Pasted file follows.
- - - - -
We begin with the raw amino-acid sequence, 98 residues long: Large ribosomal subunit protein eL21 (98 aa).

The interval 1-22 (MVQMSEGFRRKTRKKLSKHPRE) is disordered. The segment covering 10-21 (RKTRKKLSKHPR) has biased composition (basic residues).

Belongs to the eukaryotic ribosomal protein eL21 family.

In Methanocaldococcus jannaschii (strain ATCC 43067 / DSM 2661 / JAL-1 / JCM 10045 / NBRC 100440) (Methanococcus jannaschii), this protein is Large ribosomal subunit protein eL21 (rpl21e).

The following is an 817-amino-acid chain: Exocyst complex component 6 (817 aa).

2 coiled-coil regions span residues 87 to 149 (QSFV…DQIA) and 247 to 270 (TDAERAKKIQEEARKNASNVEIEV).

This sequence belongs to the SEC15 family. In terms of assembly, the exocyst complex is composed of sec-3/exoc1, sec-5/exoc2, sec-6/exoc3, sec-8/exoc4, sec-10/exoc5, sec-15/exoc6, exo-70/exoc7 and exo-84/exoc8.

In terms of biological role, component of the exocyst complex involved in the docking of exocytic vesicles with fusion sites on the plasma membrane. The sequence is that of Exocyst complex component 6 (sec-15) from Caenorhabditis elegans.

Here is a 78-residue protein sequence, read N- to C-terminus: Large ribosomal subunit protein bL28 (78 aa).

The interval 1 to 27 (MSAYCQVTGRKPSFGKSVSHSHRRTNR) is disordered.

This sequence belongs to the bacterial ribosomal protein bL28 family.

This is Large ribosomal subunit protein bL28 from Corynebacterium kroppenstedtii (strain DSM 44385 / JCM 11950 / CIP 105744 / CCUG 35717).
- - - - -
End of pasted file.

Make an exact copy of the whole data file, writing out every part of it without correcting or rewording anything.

We begin with the raw amino-acid sequence, 98 residues long: Large ribosomal subunit protein eL21 (98 aa).

The interval 1-22 (MVQMSEGFRRKTRKKLSKHPRE) is disordered. The segment covering 10-21 (RKTRKKLSKHPR) has biased composition (basic residues).

Belongs to the eukaryotic ribosomal protein eL21 family.

In Methanocaldococcus jannaschii (strain ATCC 43067 / DSM 2661 / JAL-1 / JCM 10045 / NBRC 100440) (Methanococcus jannaschii), this protein is Large ribosomal subunit protein eL21 (rpl21e).

The following is an 817-amino-acid chain: Exocyst complex component 6 (817 aa).

2 coiled-coil regions span residues 87 to 149 (QSFV…DQIA) and 247 to 270 (TDAERAKKIQEEARKNASNVEIEV).

This sequence belongs to the SEC15 family. In terms of assembly, the exocyst complex is composed of sec-3/exoc1, sec-5/exoc2, sec-6/exoc3, sec-8/exoc4, sec-10/exoc5, sec-15/exoc6, exo-70/exoc7 and exo-84/exoc8.

In terms of biological role, component of the exocyst complex involved in the docking of exocytic vesicles with fusion sites on the plasma membrane. The sequence is that of Exocyst complex component 6 (sec-15) from Caenorhabditis elegans.

Here is a 78-residue protein sequence, read N- to C-terminus: Large ribosomal subunit protein bL28 (78 aa).

The interval 1 to 27 (MSAYCQVTGRKPSFGKSVSHSHRRTNR) is disordered.

This sequence belongs to the bacterial ribosomal protein bL28 family.

This is Large ribosomal subunit protein bL28 from Corynebacterium kroppenstedtii (strain DSM 44385 / JCM 11950 / CIP 105744 / CCUG 35717).